FSB is consulting on a toolkit of effective practices to assist financial institutions in their cyber incident response and recovery activities. The toolkit lists 46 effective practices that have been structured across seven components. These components are governance, preparation, analysis, mitigation, restoration, improvement, and coordination and communication. FSB welcomes comments and responses, by July 20, 2020, to the questions set out in the consultation. This consultation report was sent to G20 Finance Ministers and Central Bank Governors for their virtual meeting on April 15.
Efficient and effective response to and recovery from a cyber incident by organizations in the financial ecosystem is essential to limiting any related financial stability risks. The toolkit draws from survey responses by national authorities, international organizations, and external stakeholders; a review of the existing standards and case studies of cyber incidents; engagement with external stakeholders at workshops and bilateral meetings; and insights drawn from national authorities based on their supervisory work. The toolkit is structured across the following seven components:
- Governance—This component frames the way in which cyber incident and recovery is organized and managed. It aligns cyber incident and recovery activities with goals set for continuity of business operations. It sets the organizational structures and roles required to coordinate response and recovery across internal functions, business lines, firms, jurisdictions, or even sectors. Governance involves defining the decision-making framework and allocates responsibilities and accountabilities to ensure that the right stakeholders are engaged when a cyber incident occurs.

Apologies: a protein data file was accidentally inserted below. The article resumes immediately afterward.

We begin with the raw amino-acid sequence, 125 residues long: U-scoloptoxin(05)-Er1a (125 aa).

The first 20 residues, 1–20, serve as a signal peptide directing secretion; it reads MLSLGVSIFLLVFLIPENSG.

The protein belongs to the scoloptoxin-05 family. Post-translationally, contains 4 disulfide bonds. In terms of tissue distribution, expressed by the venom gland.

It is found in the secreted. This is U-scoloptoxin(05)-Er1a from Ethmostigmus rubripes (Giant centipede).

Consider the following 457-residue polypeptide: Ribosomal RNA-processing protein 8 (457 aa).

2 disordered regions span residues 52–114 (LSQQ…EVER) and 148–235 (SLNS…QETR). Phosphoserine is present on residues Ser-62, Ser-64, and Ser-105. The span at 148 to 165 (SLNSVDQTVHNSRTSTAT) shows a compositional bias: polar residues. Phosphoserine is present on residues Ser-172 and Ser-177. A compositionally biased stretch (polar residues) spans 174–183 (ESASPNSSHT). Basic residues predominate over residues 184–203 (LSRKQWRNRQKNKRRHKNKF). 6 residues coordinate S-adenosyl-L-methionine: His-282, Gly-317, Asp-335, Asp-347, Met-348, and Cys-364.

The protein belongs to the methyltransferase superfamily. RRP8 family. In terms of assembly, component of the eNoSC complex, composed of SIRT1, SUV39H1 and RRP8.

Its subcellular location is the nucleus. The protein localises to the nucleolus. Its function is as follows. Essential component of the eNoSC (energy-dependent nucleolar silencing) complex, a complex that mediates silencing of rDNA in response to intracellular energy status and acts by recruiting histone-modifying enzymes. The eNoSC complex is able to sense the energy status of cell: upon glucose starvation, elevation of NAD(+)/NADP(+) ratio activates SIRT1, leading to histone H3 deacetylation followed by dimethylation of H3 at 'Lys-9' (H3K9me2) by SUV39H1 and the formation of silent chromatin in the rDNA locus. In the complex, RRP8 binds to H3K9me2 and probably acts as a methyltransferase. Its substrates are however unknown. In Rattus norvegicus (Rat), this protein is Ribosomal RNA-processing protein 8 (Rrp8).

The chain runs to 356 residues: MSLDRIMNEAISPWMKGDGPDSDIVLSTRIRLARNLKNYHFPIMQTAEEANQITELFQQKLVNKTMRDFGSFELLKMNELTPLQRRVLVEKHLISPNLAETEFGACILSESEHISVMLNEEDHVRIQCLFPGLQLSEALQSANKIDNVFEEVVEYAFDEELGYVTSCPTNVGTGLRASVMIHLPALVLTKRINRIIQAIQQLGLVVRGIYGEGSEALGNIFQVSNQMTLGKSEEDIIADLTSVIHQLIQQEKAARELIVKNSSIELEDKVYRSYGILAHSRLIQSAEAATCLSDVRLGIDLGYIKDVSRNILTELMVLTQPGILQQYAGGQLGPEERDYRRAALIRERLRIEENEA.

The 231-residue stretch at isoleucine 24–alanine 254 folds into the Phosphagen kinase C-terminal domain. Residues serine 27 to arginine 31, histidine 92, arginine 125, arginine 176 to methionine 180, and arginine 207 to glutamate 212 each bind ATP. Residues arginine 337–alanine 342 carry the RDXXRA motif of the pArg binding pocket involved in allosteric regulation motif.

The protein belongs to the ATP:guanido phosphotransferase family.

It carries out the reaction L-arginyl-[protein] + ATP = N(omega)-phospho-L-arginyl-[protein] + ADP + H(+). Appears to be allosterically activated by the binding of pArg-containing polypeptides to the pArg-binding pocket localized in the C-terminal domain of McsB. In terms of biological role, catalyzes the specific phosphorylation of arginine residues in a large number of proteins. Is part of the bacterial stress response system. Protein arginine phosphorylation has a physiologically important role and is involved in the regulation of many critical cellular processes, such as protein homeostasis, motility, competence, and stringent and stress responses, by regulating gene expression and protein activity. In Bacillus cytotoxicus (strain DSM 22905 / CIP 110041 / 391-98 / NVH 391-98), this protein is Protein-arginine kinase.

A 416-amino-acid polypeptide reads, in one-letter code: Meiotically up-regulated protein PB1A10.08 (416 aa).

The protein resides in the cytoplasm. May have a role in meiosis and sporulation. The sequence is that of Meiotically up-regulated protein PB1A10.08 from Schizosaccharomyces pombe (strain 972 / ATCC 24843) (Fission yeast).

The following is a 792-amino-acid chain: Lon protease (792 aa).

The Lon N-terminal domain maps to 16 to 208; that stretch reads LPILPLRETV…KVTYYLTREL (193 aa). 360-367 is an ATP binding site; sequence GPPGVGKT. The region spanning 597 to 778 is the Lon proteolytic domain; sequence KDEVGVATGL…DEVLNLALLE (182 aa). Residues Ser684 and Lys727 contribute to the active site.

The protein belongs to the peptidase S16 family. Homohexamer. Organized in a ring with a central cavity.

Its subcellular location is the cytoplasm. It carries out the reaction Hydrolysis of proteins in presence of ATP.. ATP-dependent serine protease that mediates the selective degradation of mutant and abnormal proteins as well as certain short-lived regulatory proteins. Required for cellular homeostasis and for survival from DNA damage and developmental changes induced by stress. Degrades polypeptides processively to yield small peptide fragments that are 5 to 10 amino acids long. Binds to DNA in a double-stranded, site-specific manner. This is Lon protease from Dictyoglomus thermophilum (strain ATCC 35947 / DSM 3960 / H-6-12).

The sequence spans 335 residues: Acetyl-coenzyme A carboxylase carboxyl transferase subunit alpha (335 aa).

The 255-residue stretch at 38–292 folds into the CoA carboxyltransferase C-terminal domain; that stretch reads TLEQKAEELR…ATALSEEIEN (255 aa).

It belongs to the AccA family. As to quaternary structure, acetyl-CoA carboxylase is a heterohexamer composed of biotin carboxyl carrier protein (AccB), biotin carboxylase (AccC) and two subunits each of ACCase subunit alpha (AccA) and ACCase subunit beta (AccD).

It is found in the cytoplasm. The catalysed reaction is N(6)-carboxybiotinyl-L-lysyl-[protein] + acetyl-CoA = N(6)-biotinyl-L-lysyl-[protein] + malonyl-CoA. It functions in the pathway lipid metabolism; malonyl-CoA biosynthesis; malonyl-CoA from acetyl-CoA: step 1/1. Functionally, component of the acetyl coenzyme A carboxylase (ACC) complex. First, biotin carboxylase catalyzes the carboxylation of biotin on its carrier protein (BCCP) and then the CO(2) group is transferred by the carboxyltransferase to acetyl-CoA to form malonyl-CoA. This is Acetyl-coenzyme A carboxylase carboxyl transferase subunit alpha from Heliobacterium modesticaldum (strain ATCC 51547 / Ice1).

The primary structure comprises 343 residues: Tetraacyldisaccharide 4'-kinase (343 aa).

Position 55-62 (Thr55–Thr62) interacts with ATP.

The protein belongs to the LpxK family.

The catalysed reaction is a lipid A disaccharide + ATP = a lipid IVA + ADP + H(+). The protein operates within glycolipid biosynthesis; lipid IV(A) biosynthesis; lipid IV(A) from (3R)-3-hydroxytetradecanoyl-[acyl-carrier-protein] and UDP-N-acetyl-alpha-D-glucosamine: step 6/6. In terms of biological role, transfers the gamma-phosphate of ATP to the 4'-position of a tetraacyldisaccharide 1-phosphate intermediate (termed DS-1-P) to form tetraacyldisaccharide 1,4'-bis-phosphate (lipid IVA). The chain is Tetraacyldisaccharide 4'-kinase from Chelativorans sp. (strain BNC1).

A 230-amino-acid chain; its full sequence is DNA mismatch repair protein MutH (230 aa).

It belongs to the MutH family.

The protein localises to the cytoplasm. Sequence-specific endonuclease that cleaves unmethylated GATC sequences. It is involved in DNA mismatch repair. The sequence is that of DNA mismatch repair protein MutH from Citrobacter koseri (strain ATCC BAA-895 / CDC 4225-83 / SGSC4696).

- Preparation—The aim should be to establish and maintain capabilities to respond to cyber incidents and to restore critical functions, processes, activities, systems, and data affected by cyber incidents to normal operations. While preparation is a phase before an incident, it significantly and directly influences the effectiveness of cyber incident and recovery activities.
- Analysis—Analysis is conducted to ensure effective response and recovery activities, including forensic analysis, and to determine the severity, impact, and root cause of the cyber incident to drive appropriate response and recovery activities.
- Mitigation—Activities related to mitigation are performed to prevent the aggravation of the situation and eradicates cyber threats in a timely manner to alleviate their impact on business operations and services.
- Restoration—Organizations repair and restore systems or assets affected by a cyber incident to safely resume business-as-usual delivery of impacted services.
- Improvement—Organizations establish processes to improve response and recovery capabilities through the lessons learned from past cyber incidents and from proactive tools such as cyber incident and recovery exercises. Necessary changes are made to cyber incident and recovery policies, plans, and playbooks to improve the overall process as well as any necessary training and testing. Lessons learned are used in the selection and implementation of additional controls and mitigation measures.